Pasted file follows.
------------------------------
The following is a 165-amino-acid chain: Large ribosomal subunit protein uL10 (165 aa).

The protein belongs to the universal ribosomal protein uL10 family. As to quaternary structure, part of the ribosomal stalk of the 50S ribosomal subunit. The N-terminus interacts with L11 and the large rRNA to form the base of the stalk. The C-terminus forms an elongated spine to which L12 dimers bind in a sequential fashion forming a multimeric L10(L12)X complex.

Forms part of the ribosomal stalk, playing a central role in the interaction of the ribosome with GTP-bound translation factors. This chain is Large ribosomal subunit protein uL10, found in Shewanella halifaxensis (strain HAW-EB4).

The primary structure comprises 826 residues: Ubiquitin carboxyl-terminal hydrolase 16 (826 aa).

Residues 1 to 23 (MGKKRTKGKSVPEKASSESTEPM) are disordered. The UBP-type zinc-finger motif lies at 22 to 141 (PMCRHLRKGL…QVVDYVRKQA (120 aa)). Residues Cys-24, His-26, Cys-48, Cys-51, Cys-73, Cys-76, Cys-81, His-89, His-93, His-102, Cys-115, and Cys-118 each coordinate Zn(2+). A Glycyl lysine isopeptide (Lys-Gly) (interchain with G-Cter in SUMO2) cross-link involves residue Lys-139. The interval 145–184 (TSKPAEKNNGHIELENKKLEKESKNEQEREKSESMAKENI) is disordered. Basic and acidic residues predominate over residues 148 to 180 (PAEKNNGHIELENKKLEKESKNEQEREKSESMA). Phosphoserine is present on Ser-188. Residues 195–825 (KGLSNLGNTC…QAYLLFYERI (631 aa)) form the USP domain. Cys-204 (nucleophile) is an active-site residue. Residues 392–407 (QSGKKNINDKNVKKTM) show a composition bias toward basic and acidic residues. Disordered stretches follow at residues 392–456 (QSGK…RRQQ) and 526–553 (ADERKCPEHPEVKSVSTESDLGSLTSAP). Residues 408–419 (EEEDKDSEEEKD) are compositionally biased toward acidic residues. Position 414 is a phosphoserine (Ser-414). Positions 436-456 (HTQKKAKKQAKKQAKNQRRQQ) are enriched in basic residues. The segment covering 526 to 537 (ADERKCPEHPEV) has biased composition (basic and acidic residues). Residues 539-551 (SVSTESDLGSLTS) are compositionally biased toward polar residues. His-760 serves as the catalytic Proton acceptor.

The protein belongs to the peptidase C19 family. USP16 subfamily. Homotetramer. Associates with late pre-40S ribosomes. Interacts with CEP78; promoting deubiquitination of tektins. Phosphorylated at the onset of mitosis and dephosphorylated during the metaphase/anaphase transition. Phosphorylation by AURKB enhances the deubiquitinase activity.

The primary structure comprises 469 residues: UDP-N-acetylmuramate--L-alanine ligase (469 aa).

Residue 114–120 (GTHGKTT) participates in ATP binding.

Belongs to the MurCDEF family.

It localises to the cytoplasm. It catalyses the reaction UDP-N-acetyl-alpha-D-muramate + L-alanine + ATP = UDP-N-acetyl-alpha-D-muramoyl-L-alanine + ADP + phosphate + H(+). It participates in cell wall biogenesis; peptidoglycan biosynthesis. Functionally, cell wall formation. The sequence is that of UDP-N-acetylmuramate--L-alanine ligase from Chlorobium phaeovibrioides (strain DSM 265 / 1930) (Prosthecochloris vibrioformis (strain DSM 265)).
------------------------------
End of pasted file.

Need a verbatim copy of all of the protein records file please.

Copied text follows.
The following is a 165-amino-acid chain: Large ribosomal subunit protein uL10 (165 aa).

The protein belongs to the universal ribosomal protein uL10 family. As to quaternary structure, part of the ribosomal stalk of the 50S ribosomal subunit. The N-terminus interacts with L11 and the large rRNA to form the base of the stalk. The C-terminus forms an elongated spine to which L12 dimers bind in a sequential fashion forming a multimeric L10(L12)X complex.

Forms part of the ribosomal stalk, playing a central role in the interaction of the ribosome with GTP-bound translation factors. This chain is Large ribosomal subunit protein uL10, found in Shewanella halifaxensis (strain HAW-EB4).

The primary structure comprises 826 residues: Ubiquitin carboxyl-terminal hydrolase 16 (826 aa).

Residues 1 to 23 (MGKKRTKGKSVPEKASSESTEPM) are disordered. The UBP-type zinc-finger motif lies at 22 to 141 (PMCRHLRKGL…QVVDYVRKQA (120 aa)). Residues Cys-24, His-26, Cys-48, Cys-51, Cys-73, Cys-76, Cys-81, His-89, His-93, His-102, Cys-115, and Cys-118 each coordinate Zn(2+). A Glycyl lysine isopeptide (Lys-Gly) (interchain with G-Cter in SUMO2) cross-link involves residue Lys-139. The interval 145–184 (TSKPAEKNNGHIELENKKLEKESKNEQEREKSESMAKENI) is disordered. Basic and acidic residues predominate over residues 148 to 180 (PAEKNNGHIELENKKLEKESKNEQEREKSESMA). Phosphoserine is present on Ser-188. Residues 195–825 (KGLSNLGNTC…QAYLLFYERI (631 aa)) form the USP domain. Cys-204 (nucleophile) is an active-site residue. Residues 392–407 (QSGKKNINDKNVKKTM) show a composition bias toward basic and acidic residues. Disordered stretches follow at residues 392–456 (QSGK…RRQQ) and 526–553 (ADERKCPEHPEVKSVSTESDLGSLTSAP). Residues 408–419 (EEEDKDSEEEKD) are compositionally biased toward acidic residues. Position 414 is a phosphoserine (Ser-414). Positions 436-456 (HTQKKAKKQAKKQAKNQRRQQ) are enriched in basic residues. The segment covering 526 to 537 (ADERKCPEHPEV) has biased composition (basic and acidic residues). Residues 539-551 (SVSTESDLGSLTS) are compositionally biased toward polar residues. His-760 serves as the catalytic Proton acceptor.

The protein belongs to the peptidase C19 family. USP16 subfamily. Homotetramer. Associates with late pre-40S ribosomes. Interacts with CEP78; promoting deubiquitination of tektins. Phosphorylated at the onset of mitosis and dephosphorylated during the metaphase/anaphase transition. Phosphorylation by AURKB enhances the deubiquitinase activity.

The primary structure comprises 469 residues: UDP-N-acetylmuramate--L-alanine ligase (469 aa).

Residue 114–120 (GTHGKTT) participates in ATP binding.

Belongs to the MurCDEF family.

It localises to the cytoplasm. It catalyses the reaction UDP-N-acetyl-alpha-D-muramate + L-alanine + ATP = UDP-N-acetyl-alpha-D-muramoyl-L-alanine + ADP + phosphate + H(+). It participates in cell wall biogenesis; peptidoglycan biosynthesis. Functionally, cell wall formation. The sequence is that of UDP-N-acetylmuramate--L-alanine ligase from Chlorobium phaeovibrioides (strain DSM 265 / 1930) (Prosthecochloris vibrioformis (strain DSM 265)).